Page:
Commission President-elect Jean-Claude Juncker, has proposed a minor reshuffle of his team following the EU parliament’s rejection of the Slovenian nominee to the European Commission.
In a statement yesterday (14 October) after meeting Slovenia’s substitute candidate, Violeta Bulc, Juncker said he had proposed to the Council of EU government leaders a new list of commissioners. In this list, Bulc replaced former Slovenian premier Alenka Bratušek, whom lawmakers had refused to accept.
A source close to Juncker quoted by Reuters said that if the Council accepted Bulc – a process that could be completed via envoys in Brussels as early as today – then he would propose Bulc take the transport portfolio on his team. The Slovak nominee, Maroš Šef?ovi?, previously designated for the Transport and Space portfolio, would take the vice presidency for Energy Union originally offered to Bratušek.
Bulc, a 50-year-old telecoms entrepreneur who joined the new government in Ljubljana only last month, would face a confirmation hearing with a committee of the European Parliament on 20 October. That would be followed by Šef?ovi? for his new role on 21 October, ahead of a vote scheduled for 22 October, at which the legislature must approve or reject Juncker’s team en bloc.
This scenario however leaves one question open: the situation of Hungarian Commissioner Tibor Navracsics, whom the Parliament accepted as Commissioner, but not for his assigned portfolio of Education, Culture, Youth and Citizenship.
The new EU executive body, comprised of one representative from each of the 28 member states, is due to take office for five years on 1 November, replacing that led by the outgoing president of the European Commission, José Manuel Barroso. But Juncker spokesperson, Margaritas Schinas, has said that a delay in the original calendar was possible.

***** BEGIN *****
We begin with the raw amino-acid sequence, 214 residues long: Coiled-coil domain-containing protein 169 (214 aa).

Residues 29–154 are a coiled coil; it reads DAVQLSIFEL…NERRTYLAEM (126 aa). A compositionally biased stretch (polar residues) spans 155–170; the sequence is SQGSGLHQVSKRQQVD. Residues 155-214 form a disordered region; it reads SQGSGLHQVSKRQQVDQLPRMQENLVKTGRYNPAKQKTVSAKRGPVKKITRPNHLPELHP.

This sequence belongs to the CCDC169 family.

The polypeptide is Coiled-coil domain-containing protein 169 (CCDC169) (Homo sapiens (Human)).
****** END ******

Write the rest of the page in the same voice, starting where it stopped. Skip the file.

A colourful figure
Bulc studied in San Francisco and worked in Silicon Valley before returning to Slovenia to work in the state telecoms company and then found her own firm, Telemach. She was recruited into politics as a deputy premier last month by Prime Minister Miro Cerar, who unseated Bratušek in an election in July. Among other things, Bratušek was criticised for having nominated herself.
Bulc’s colourful list of interests has attracted attention in Brussels, ranging from her youthful prowess in basketball and a black belt in tae kwon do, to her training as a shaman, and promotion of fire-walking in her consultancy business.
Žiga Turk, professor, former secretary general of the Future of Europe Reflection Group and former Minister of Education and Science of Slovenia, contributed to EURACTIV an op-ed criticising the choice of Bulc.
Her record as an entrepreneur, however, may counter critics, although as a liberal centrist, not backed by either of the two main parliamentary blocs, she faces a tough hearing.
The centre-left had urged Cerar to propose Tanja Fajon, an MEP from their political group to replace Bratušek. But the group may be mollified by Juncker’s plan to promote Šef?ovi? , a Slovak who is outgoing EU commissioner for relations among the union’s institutions, to the Energy vice presidency.
One element undecided in the new line-up, according to the source close to Juncker, was whether the responsibility that Šef?ovi? was to have had for space travel would be handed to Bulc. It could be assigned to another commissioner.
Any further rejection by parliament would probably delay the transfer of powers from Barroso to Juncker.